Family members have carried babies in a variety of carriers since the beginning of human civilization. Baby carriers keep the baby close and provide the infant with comfort and security while allowing the carrier some freedom to work and care for other members of the family. The most basic form of baby carrier is the sling. In South America, woven shawls are used to carry babies in front of their mothers. The shawl is anchored over one shoulder, wrapped under the other arm, and tied around the back. The baby is free to nurse and sleep, and is cooled or warmed by the weave and wool of the shawl. In Asia, the sling is tied over one arm but carried lower on the opposite side so the baby rests on the hip. African cultures use the sling in this fashion or with the sling tied in front around the chest with the baby balanced behind. The front-tied sling is also practical for older babies who need to nurse less often and are more settled in their routine.
Other Asian cultures tie a woven cloth around the infant in a complex series of wraps and ties that isolate the child's legs on the mother's sides and allow the baby to move its arms freely against the mother. In cold climates where mothers wear hooded coats or parkas, the hood doubles as a sling that gives the baby room to see around its mother's head or cuddle deep in the hood to nap. Hot climates feature baby carriers of loosely woven airy cloth and even net bags that can be hung from the shoulders or balanced on the head. The cradle boards used by many tribes of Native Americans are ancient forerunners of today's framed back-pack that provides rigid strength to carry the child and cloth wrapping for comfort.
Side-and hip-balanced carriers are used by fathers and brothers who hunt and harvest with the baby. Other relatives can baby-sit, thanks to the convenience of baby carriers. The closeness of the baby carrier is not only a convenience but a way of nurturing the whole family.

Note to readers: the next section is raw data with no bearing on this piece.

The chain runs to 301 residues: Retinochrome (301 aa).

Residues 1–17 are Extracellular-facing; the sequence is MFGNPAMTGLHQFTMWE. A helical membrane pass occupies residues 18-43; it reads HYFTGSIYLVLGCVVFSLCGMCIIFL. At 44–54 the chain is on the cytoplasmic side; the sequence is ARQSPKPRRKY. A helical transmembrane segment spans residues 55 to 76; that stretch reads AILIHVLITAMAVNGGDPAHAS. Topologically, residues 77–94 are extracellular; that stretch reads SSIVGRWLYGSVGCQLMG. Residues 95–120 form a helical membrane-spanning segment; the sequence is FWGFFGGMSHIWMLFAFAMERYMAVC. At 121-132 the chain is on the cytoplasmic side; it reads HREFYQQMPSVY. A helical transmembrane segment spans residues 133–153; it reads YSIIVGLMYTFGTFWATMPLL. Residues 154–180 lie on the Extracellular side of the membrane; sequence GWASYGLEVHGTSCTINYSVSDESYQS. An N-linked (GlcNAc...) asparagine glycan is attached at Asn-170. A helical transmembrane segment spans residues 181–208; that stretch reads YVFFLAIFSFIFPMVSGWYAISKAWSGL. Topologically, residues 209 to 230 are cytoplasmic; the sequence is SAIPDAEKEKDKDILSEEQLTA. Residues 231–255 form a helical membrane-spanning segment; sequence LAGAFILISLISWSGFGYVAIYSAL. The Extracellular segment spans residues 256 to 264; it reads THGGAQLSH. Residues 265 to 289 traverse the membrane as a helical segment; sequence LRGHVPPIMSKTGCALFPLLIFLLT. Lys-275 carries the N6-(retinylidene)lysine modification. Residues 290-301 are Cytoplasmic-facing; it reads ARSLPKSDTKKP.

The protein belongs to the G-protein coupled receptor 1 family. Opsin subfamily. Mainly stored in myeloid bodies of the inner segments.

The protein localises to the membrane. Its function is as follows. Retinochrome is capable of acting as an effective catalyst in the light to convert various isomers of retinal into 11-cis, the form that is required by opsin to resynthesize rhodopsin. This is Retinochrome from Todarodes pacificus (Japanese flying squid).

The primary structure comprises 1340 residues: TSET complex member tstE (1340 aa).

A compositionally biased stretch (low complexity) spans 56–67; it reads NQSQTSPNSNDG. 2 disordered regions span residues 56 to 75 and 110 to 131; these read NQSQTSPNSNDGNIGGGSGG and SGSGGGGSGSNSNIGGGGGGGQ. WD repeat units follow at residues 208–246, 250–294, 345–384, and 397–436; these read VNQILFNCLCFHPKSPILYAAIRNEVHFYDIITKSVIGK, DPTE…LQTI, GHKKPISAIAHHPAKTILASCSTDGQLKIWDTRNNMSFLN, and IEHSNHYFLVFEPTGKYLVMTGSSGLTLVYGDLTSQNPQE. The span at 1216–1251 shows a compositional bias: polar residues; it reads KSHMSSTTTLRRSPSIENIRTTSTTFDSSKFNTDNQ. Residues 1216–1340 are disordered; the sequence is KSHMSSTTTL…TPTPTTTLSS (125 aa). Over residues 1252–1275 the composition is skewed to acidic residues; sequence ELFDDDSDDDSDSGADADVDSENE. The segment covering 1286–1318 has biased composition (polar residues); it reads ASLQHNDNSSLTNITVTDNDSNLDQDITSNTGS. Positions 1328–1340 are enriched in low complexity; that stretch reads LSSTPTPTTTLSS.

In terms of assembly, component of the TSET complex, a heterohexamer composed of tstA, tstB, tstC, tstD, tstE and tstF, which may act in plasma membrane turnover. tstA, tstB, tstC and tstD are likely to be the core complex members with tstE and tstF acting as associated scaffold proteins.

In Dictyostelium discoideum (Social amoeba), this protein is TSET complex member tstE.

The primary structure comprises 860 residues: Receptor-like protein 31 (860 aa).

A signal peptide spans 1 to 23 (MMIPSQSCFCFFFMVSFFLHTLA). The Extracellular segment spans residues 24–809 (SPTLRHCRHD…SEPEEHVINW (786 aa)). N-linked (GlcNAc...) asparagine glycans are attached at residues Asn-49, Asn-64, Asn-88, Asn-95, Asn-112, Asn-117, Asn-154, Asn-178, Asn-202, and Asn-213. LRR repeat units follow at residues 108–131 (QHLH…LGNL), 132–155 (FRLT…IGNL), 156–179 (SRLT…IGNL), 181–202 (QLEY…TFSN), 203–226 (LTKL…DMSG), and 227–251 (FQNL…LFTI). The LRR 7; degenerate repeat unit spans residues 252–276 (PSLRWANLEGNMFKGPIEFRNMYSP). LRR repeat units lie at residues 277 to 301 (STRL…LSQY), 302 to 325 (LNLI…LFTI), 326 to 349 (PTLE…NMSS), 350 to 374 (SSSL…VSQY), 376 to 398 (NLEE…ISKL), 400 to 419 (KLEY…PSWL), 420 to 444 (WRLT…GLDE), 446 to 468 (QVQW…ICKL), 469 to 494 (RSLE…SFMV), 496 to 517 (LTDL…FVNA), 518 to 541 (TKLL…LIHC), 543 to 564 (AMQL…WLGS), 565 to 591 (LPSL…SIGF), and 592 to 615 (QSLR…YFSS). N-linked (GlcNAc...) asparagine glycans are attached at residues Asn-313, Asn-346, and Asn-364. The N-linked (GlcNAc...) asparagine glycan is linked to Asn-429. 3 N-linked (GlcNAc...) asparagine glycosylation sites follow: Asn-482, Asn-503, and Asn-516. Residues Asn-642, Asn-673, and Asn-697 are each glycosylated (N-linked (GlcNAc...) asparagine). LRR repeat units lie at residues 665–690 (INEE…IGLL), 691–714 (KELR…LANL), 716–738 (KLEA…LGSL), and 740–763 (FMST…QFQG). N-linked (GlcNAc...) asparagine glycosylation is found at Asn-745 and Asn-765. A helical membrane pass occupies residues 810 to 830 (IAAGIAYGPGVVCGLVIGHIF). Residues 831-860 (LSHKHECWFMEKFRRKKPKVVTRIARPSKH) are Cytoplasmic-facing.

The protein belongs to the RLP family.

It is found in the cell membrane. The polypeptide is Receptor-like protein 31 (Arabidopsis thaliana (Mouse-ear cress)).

The invention of the cloth infant carrier grew out of one woman's service in the Peace Corps. Ann Moore, a pediatric nurse who worked in Togo, Africa, in the 1960s observed the native women carrying their babies in slings. After she returned to the United States, Moore and her mother, Lucy Aukerman, designed a fabric pouch to resemble these slings but also to be rugged and to have adjustable shoulder and waist supports for the parent. Moore and Aukerman patented the Snugli in 1969.
In 1978, a Nigerian child care professional named Toritse Onuwaje moved to the United States. She was dismayed at the amount of crying American babies did compared to their Nigerian counterparts. She patterned a carrier she called the Baby Wrap on the ukpoma, a cloth carrier worn by members of her native Itshekiri tribe. The women of her tribe work all day with their babies wrapped on their backs, and the babies seldom cry because the mothers' closeness is comforting.
The rigid, molded plastic carrier grew out of the invention of the child safety seat for use in automobiles (and, later, airplanes). The first child safety seats were patented in the late 1970s. In the period from 1982 through 1985, a number of designs of molded plastic carriers were patented with varying configurations